A Day in the Life

One of the neat people I met on the Plateau was a Mambilla man named Pastor Timothy Shadgem. He was the director in charge of the Gospel Evangelism Team, and we got to be good friends. Timothy has a great heart for spreading the good news about Jesus and he led me on more adventures than just about anyone else. One Saturday in October was fairly typical.013 Timothy and Martina Shadjem

I was not riding my own machine (motorcycle) yet, so I waited for Timothy to show up at my house. He was due at 6 am, but finally arrived at 7:30. Something to do with his wife needing help. After buying some “foil” (i.e. fuel) we headed off down the mountain and wound up in a little village where he had arranged for me to preach.

There were not too many people there, as an old man had passed away and most of the people were off attending his funeral. Seven men sat on a board bench, while Timothy and I were given little stools to sit on. A background of young boys sitting against the wall of the building completed that side of the picture. Out in the road dogs, goats, girls, and women would occasionally walk by. Timothy said to preach the gospel, so off I started and the men listened attentively as I shared about the God who made everything and who loves us, so much so that even when we did bad things he sent his son to pay for our punishment.

When I was done I asked for questions or comments, and they thanked me very much for coming. They said they knew the message must be true because otherwise a white man from Canada would not come to them to tell it.

After the preaching I said I had two more gifts. One was the gift of prayer, so two of the men asked for prayer for healing in their backs. Then we gave them a soccer ball, to the joy of all. Presenting soccer ball in Wah 3After that they sent a young boy to ask if an older man wished for prayer, and he came back and said yes, so Timothy and I went to pray for him. This was a recent convert to Christ, who wished for baptism one day. After that we said goodbye to that village and went on our way.

We drove back towards Gembu, up the hill, and then turned off to the village of Wah. The Jauro of all the surrounding villages of Gembu lived there, I was told. This is a very important man, one of the traditional rulers. We drove to his compound, where a group of men were sitting, important in their own right. We greeted them all and then went into the house, where we waited in a room lighted only by the sun coming in the doorway. The Jauro was next door, getting up from bed. He came into the room, a very tall man, well-built, but quite old – maybe in his 80s – and stooped over now. He sat on his chair, while we were on a mat at his feet. We exchanged greetings and I told him next time I would have a small gift to bring him (I need to get him some footballs), and that I would pray for him if he wished. So I anointed him with oil and prayed. He then told me that he was having trouble with his eyes, so when I came back to bring him some medicine for them.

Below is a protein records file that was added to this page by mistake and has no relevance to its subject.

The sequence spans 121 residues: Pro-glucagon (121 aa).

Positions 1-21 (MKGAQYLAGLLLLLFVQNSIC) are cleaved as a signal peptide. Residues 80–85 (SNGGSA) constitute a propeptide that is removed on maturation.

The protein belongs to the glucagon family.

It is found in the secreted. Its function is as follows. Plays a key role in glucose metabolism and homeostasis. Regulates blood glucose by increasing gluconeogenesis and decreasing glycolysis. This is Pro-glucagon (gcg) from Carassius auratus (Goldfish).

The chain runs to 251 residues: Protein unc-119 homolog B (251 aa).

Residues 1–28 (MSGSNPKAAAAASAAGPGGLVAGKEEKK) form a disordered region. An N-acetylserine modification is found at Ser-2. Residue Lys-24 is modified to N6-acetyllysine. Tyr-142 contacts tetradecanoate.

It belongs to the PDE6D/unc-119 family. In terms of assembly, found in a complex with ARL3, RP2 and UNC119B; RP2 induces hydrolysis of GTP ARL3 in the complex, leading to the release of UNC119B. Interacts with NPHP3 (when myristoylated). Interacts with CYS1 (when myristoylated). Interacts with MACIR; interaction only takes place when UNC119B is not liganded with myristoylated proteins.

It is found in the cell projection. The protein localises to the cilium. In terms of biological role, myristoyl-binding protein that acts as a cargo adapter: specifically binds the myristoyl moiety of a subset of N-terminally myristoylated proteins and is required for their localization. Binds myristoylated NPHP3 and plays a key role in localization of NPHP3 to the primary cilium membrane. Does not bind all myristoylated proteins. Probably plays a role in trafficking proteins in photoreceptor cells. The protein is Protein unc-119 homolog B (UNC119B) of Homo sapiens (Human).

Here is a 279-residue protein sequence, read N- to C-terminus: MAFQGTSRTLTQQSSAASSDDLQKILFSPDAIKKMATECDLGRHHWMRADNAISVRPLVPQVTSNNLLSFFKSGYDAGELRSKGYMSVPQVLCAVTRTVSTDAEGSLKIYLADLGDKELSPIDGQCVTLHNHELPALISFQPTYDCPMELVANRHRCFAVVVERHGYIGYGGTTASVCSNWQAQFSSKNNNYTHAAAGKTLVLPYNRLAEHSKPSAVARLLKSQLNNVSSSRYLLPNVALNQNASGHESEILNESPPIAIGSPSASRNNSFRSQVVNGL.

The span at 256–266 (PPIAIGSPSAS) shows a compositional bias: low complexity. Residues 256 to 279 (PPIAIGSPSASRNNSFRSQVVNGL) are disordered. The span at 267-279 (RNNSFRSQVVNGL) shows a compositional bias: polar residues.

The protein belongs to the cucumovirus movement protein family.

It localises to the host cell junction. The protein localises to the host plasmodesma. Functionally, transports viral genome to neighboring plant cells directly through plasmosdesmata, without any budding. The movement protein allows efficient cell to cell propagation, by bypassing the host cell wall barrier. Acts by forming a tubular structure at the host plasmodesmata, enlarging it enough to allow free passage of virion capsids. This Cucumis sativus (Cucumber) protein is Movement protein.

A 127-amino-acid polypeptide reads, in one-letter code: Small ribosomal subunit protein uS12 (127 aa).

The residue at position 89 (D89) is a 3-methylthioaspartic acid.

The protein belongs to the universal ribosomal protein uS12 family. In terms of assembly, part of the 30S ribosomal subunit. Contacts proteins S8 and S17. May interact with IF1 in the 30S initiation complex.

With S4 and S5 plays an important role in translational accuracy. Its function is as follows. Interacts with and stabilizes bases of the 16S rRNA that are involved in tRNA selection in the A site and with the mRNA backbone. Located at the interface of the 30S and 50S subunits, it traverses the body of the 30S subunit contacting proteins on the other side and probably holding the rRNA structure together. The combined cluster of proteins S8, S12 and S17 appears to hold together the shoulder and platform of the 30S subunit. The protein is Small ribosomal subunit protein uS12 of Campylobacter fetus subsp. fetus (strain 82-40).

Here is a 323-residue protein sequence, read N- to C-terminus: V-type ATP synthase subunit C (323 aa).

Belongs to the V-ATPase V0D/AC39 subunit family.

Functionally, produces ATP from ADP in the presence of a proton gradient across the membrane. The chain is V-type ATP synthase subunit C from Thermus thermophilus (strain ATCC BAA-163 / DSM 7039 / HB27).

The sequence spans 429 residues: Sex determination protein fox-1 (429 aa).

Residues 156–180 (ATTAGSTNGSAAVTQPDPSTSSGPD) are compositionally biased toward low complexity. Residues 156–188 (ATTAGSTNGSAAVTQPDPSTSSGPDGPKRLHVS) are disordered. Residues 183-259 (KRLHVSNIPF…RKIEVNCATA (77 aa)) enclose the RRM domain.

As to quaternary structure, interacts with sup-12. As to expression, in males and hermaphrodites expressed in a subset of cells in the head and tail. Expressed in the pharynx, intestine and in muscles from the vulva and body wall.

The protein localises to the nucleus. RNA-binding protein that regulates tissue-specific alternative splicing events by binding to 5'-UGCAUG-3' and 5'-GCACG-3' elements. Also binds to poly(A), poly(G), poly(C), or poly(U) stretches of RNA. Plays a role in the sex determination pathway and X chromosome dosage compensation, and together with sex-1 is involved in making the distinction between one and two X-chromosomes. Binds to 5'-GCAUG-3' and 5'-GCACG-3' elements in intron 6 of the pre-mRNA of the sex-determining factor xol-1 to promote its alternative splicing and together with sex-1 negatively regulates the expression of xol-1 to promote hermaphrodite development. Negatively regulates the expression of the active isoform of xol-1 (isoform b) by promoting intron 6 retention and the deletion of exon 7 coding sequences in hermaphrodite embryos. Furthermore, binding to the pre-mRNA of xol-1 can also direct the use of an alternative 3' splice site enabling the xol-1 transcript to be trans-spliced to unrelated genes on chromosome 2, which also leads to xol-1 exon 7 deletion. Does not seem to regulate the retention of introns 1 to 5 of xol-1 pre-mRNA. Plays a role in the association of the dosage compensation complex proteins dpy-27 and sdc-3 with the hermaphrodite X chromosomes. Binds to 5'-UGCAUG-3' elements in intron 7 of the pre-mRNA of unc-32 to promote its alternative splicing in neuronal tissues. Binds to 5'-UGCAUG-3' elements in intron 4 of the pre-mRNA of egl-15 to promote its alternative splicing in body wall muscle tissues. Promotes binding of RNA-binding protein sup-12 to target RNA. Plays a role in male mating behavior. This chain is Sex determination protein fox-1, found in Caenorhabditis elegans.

Then we headed back to Gembu once again, and as we passed my house Timothy asked if I needed to get anything, and was it still time enough to get to Warwar? Neither of us had a watch, but it still seemed early, so I said, nope, let’s keep going.

Warwar is across the Donga river, over some pretty big, steep mountain trails. On the way there it was not too slippery, since it had been dry, but we got stuck in a little stream that flows across the trail. Timothy couldn’t get the bike out of it, so I asked if I should get off and walk. No, he said, he can get us out. So he hits the gas, and lets out the clutch too fast, and the bike jumps up and I fall backwards off the end, and land with my butt end in the stream. It happened pretty fast, but I was not hurt too badly. After I got up I was laughing, but poor Timothy was pretty shook up that he had dumped the Field Director in the stream.

Down in Warwar we attended the ordination council for one of the field pastors. We got there an hour and a half late, which was great for us because it meant we missed most of the preliminaries. The ordination council is a whole story in itself; suffice to say the poor candidate scraped through with a 59% pass-rate after being raked over the coals by his colleagues.

After that the pastors and wives got together for a meal, and it rained while we were in there, so we drove back in the rain. That was interesting, and bit tricky, but we had no mishaps, though this time I was asked to please get off and walk a few times – which I appreciated.


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